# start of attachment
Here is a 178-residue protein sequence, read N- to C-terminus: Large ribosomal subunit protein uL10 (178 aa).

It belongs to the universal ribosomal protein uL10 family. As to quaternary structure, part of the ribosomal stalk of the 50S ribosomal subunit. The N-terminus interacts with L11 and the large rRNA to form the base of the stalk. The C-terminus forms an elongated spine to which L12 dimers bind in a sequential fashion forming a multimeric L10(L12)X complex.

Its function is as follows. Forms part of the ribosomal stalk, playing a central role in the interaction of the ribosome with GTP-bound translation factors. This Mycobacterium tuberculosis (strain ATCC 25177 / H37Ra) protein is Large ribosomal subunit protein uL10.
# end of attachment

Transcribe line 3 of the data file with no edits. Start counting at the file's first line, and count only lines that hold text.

Its function is as follows. Forms part of the ribosomal stalk, playing a central role in the interaction of the ribosome with GTP-bound translation factors. This Mycobacterium tuberculosis (strain ATCC 25177 / H37Ra) protein is Large ribosomal subunit protein uL10.